THUNDER BAY – Efforts to save Thunder Bay’s botanical conservatory, aging and recommended for closure in a recent services review, got a major boost from city council Monday.
Councillors voted unanimously to allocate nearly $2 million for upgrades to the adjacent production greenhouses that support the conservatory, as well as supplying plants for city parks and flower beds.
The improvements are considered necessary before renewal of the conservatory could proceed, and are expected to generate up to $120,000 in annual savings by adding room to grow plants for the city's Low Impact Developments (LIDs) in-house, as well as around $36,000 in yearly energy savings.
Several councillors argued Monday’s decision effectively committed council to the even larger investment to renew the conservatory, estimated to cost another $2.6 to $3.1 million.
“You aren’t just going to fix up the greenhouses and leave everything else,” said Coun. Rebecca Johnson. “That makes no sense to me at all. If we pass this, we’re going to have a conservatory.”
“We know we’re going to be committed to up to $5 million,” Coun. Aldo Ruberto agreed, referring to the full cost for improvements to the greenhouses and conservatory. ‘I think the majority on council supports that.”
Mayor Bill Mauro concurred, saying he perceived “broad-based support” for the facility around the council table.
The motion passed by council on Monday directed city administration to return with a more detailed report outlining renewal options for the conservatory, a process expected to take several months.
The $2.6 to $3.1 million estimate for conservatory renewal includes re-opening side wings long closed over structural issues, replacing glass panels and an outdated boiler – changes that could generate up to $100,000 in annual savings, largely through increased energy efficiency.
A report from parks manager Cory Halvorsen suggests adding new attractions to draw more public interest, such as a coffee bar, events room, and educational programming. The report is based on public consultations and the work of city staff, but does not address the program and services review recommendation to close the facilities.
The greenhouses – two permanent structures and one seasonal cold-frame greenhouse – are in an advanced state of disrepair, city administration reported, saying snow buildup could make the aging facilities unsafe for staff to enter this winter.
Council gave the go-ahead Monday to develop tender documents for a new 9,600 square foot greenhouse to replace the two permanent structures, at an estimated cost of $1.6 to $1.8 million.
Administration will be tasked with finding room for that investment in its draft budget for 2021. City manager Norm Gale told councillors they would look to do so while holding to a two per cent tax levy increase, a target imposed by council in August.
Coun. Mark Bentz suggested that would simply result in delaying $1.8 million in other needed capital investments, an outcome Gale agreed was likely.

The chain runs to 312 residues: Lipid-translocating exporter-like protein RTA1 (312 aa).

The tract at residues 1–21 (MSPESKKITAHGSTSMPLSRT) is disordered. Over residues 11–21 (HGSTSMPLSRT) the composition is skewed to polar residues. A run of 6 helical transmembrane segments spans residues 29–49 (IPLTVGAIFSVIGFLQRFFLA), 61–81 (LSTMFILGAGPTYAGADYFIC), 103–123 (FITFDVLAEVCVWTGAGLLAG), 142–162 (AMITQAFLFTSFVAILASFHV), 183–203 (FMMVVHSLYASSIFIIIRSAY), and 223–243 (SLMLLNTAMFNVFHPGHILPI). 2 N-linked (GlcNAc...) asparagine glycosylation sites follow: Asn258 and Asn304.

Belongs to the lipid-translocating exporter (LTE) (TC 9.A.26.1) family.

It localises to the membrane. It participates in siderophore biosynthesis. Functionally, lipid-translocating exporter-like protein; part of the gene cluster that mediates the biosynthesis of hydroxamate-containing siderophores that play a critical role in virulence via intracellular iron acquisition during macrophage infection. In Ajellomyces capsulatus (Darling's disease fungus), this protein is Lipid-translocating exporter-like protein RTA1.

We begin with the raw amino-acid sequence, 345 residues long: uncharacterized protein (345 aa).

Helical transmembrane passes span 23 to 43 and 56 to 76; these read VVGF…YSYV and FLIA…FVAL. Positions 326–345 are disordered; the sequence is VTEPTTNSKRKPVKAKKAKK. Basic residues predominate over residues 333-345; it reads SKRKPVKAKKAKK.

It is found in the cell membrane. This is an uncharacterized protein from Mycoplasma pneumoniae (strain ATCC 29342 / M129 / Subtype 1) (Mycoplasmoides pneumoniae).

The situation reinforced the need for the city to tackle its growing infrastructure deficit, Bentz said, referring to estimates the city is falling short on the investments needed to properly maintain existing infrastructure at a rate of over $20 million each year.
Council allocated $130,000 toward the costs of renewing the conservatory in 2021, an amendment put forward by Coun. Shelby Ch'ng and carried on an 8-5 vote. The funds will come from unallocated Municipal Accommodation Tax (MAT) reserves.
Monday's motion will also see the city proceed with replacing the seasonal cold-frame greenhouse at a cost of $75,000, drawn from existing capital funds in the city’s Low-Impact Development program carried over from previous years.
A program and services review completed by consultants Grant Thornton earlier this year recommended closing the conservatory and greenhouses, estimating annual savings of $230,000 per year, as well as one-time savings of $2.1 to $3 million in avoided capital renewal.
Reports from city administration have differed from that assessment, pointing to significant cost savings from maintaining and renewing the facilities and high public approval for the conservatory.
Halvorsen's report indicated the city could save more than $5.2 million over the 30-year lifespan of the new greenhouses compared to the costs of purchasing plants and contracting planting services through the private sector, an option several councillors have inquired about.
Purchasing the specialized native plants from contractors currently costs the city up to $30,000 per development. LIDs are designed to help avert flooding and reduce pollutants in run-off.
Council is unlikely to see the report on renewal options for the conservatory for several months. Halvorsen indicated it was likely to come back after the city’s 2021 budget process, which is scheduled to conclude in February.